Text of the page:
The second season of Showa Genroku Rakugo Shinju is upon us, and it’s like this wonderful gem of narrative craftsmanship never left. After patiently waiting for us during the nine month intermission (did Yotaro never leave that stage?), time is traversed in the simple flip of a name. Yotaro, now Sukeroku III, invites the audience to partake in the story’s second act. Tearing down the fourth wall in a way similar to a rakugo performance, he turns us into collaborators in a work that could not exist without people waiting to appreciate it. Within the story, there are still enough enthusiasts left to pack the theater, albeit at a much smaller venue than the one we saw Kiku perform in 10 years ago. It’s also the last rakugo theater left in Japan. Traditional sit-down comedy is approaching the end of its lifespan in popular culture, an end long overdue according to Yotaro’s new patron, Higuchi Eisuke. As a writer, he has quite a bit to say about the fleeting relevance or lasting significance of storytelling as an art form.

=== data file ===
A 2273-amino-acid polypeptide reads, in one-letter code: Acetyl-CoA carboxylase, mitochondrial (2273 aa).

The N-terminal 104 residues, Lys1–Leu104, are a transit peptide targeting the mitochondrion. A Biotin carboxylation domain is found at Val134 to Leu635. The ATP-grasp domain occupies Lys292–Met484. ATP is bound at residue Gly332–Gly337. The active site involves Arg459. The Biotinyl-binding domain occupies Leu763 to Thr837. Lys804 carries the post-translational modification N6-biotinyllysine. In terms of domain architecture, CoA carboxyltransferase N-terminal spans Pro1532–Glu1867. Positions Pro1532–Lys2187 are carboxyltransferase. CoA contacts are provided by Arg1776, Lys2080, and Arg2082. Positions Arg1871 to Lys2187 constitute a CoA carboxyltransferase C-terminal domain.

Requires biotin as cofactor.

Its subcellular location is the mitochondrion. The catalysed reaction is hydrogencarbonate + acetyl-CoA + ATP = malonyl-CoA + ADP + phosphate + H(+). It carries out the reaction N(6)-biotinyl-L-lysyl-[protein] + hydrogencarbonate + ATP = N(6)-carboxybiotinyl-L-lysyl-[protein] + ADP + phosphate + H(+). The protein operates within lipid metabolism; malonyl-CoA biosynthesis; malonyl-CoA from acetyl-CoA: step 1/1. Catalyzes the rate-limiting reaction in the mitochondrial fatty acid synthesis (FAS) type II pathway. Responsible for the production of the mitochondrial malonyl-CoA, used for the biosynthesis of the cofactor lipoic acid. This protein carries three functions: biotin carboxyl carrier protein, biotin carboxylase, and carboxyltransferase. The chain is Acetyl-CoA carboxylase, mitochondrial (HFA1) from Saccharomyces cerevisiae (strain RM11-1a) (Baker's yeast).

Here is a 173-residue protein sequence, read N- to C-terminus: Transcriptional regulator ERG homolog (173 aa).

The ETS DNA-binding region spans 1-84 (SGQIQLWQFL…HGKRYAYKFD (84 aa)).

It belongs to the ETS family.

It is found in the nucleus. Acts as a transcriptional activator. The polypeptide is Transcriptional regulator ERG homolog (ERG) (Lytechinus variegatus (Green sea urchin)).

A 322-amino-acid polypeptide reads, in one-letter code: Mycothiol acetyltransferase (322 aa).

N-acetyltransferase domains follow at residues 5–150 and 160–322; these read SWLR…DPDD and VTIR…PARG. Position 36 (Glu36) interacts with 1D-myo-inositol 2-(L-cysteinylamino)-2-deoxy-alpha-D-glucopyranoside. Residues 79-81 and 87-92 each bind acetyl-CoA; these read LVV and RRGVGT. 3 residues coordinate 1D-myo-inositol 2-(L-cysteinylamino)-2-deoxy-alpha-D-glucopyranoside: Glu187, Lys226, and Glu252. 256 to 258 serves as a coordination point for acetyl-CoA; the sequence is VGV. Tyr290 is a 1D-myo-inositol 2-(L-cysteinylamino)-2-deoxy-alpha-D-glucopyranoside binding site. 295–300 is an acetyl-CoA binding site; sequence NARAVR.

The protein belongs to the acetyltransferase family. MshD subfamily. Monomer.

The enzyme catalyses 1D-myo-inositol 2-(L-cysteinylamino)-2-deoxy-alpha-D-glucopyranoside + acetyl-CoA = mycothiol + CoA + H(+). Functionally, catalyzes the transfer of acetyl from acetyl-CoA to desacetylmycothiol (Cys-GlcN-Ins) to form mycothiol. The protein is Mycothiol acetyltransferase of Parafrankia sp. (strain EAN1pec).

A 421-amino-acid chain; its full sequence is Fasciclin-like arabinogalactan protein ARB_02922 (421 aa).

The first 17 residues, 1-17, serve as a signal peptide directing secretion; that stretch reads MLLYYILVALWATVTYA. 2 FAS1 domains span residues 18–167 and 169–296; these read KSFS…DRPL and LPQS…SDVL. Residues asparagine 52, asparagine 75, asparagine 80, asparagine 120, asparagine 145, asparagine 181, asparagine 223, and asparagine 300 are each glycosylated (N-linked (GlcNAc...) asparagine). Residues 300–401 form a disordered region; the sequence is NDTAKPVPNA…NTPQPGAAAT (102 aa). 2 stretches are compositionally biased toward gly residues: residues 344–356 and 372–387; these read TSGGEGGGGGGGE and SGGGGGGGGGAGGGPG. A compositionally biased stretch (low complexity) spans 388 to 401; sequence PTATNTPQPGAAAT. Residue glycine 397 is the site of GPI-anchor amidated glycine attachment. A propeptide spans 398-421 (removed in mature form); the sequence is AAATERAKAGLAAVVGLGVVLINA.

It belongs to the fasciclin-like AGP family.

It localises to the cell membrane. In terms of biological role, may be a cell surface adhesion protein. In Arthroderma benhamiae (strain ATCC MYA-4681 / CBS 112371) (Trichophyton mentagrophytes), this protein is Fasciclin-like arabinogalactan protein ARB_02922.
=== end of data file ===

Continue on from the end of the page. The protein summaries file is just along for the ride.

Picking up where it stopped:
Check out my full essay about art as a two-way conversation in the wonderful Showa Genroku Rakugo Shinju over at ANN.